Bit Rosie, a web series about women who work in music technology, consists of high quality mini-documentaries featuring women producers, DJs, and engineers. The artists—including Julie Kathryn, Pauchi Sasaki, DJ Shakey, Tygapaw, and more—tell their inspirational stories and demonstrate that women working in music technology is happening everywhere. As a producer myself, and the only female in my Sonic Arts MFA class, I know it’s difficult to find mentors and women to look up to in this field. Adele Fournet provides us a platform just for that.
I interviewed Adele about her web series, experiences, future plans, and, in the spirit of Tom Tom Magazine, her gear.
In the first video, Julie Kathryn mentions that it’s easy to fall into the mindset or idea of “women aren’t as musically inclined as men are on the technological side of things,” especially when questions are directed to the men in the band or staff. What are your experiences with this?
As a videographer, sound person and musician, most of my professional experience has been in New York City. And I have to say, in my day-to-day experience, I feel respected and on an equal footing with men. I direct shoots as a freelancer, so colleagues are often asking me questions because I’m in charge and know what’s going on. If I’m not directing, I usually work on a crew with a lot of other women. I know this is unusual, even in New York, and it’s really great! It has enabled me to develop my technical knowledge, especially with video, without feeling insecure about asking a lot of questions. Before moving to New York four years ago, I lived in Arkansas, Florida, and Peru. I felt so much more insecure and doubtful about my technical abilities living in these places, and I think it was because I had trouble finding female role models working in the tech side of video or music to look up to. As I produce videos for Bit Rosie, I remember my teenage self growing up in Arkansas and think: “These videos are for you!” I hope they inspire girls and women to get excited about music production, even if they don’t have role models close to home.
When it comes to producing music, I have definitely encountered the whole “Are you the singer?” thing at shows and in studios. I am the singer! But I’m also an instrumentalist, and a composer, and a producer. As soon as I get the vibe from an engineer or sound person that they don’t respect me in all these facets, I try to avoid him. And this is much easier to do now that I’m in New York, where there are more options for studios and venues. I feel fortunate to live here and be able to seek out like-minded people. For the last album I produced with my band, The Soon-Another, it was important for me to work with a female sound engineer for the live drum recordings. It took a long time to find someone, but we ended up working with Danielle DePalma at Seaside Lounge in Park Slope, and it was great! Right now I’m working on building a community of people around me who see women as equally talented artistically and equally capable technologically; honing in on that community and trying to grow it. Otherwise, if I focus on the shockingly low numbers of female music producers, or the times I felt slighted or overlooked, I get depressed and feel like giving up. So I try not to focus on that too much. Instead I’m putting energy into the Bit Rosie project, contributing my skills with video to spotlight female producers and hopefully encourage others to get involved. I also try to focus on all the amazing organizations that have emerged over the years to support women in music, like Tom Tom, SoundGirls, Female Frequency, and all the rock camps. It feels good to know that there are kindred spirits out there working towards a common vision.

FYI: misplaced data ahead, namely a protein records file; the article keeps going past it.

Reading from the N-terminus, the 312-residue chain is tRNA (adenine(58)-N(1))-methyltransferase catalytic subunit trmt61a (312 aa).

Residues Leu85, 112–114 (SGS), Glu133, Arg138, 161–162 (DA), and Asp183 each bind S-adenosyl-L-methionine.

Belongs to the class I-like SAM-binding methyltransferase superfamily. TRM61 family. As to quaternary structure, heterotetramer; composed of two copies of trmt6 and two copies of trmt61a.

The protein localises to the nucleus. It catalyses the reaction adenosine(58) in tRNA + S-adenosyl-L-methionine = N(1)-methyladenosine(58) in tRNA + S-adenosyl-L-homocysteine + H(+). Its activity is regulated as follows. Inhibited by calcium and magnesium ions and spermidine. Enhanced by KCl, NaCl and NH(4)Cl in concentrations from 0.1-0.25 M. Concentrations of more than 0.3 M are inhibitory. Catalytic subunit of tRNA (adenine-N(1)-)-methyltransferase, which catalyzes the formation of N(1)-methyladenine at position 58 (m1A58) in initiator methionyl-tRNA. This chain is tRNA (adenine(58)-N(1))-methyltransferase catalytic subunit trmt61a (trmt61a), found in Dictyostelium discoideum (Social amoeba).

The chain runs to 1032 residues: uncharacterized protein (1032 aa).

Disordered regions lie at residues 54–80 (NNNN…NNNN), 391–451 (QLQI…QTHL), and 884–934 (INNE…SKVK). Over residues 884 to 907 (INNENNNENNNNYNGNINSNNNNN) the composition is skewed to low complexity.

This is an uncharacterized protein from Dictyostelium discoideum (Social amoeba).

Menores says there are many women in the field but that last push into bigger success, and really believing in yourself, is the hardest place to get to. How did you get to where you are?
As I look back on what I’ve done in video and music so far, there are at least a couple of transitional moments in each endeavor. First, there is the decision to do something new. For example, deciding to learn how to use a video editing software. I took the plunge to learn a Adobe Premiere a few years ago and made some experimental music videos for my band. Second, there’s the decision to try to earn money off that new skill. I think both of these decisions can be scary and intimidating, but the second one definitely is. At least for me. The first time I was editing a video for hire, I was thinking to myself: “Oh shit, I’m definitely not qualified to do this! They are going to find out and fire me!” But they didn’t, and then it got easier, and now I feel a lot more confident. Saying “yes” to as many professional opportunities as possible, even when I’m really scared, has been an important part of my journey so far. With Bit Rosie, I decided one day last August that it could be really cool and important to have a web series featuring female music producers, especially focusing on women playing in truly indie scenes and producing out of their DIY home studios. I emailed my friend and music producer Minami Kato, and we set up a date to shoot her episode. I enlisted the help of my husband, Felipe Wurst, to operate one of the cameras, and my friend and bandmate, Sebastian Apolinario, to do sound. So far, the three of us are the Bit Rosie team, working on a volunteer basis because we believe in the project. Before I could talk myself out of producing this show, I just started making it happen and haven’t looked back since. I think it’s about giving myself permission to do something instead of waiting for someone else to give it.That, and not letting the scared voice in my head talk louder than the excited voice.
There is a real sense that the women in these videos love what they do. Several of the artists stress that they are fortunate to have these opportunities in their lives. Do you feel the same way? If so, how?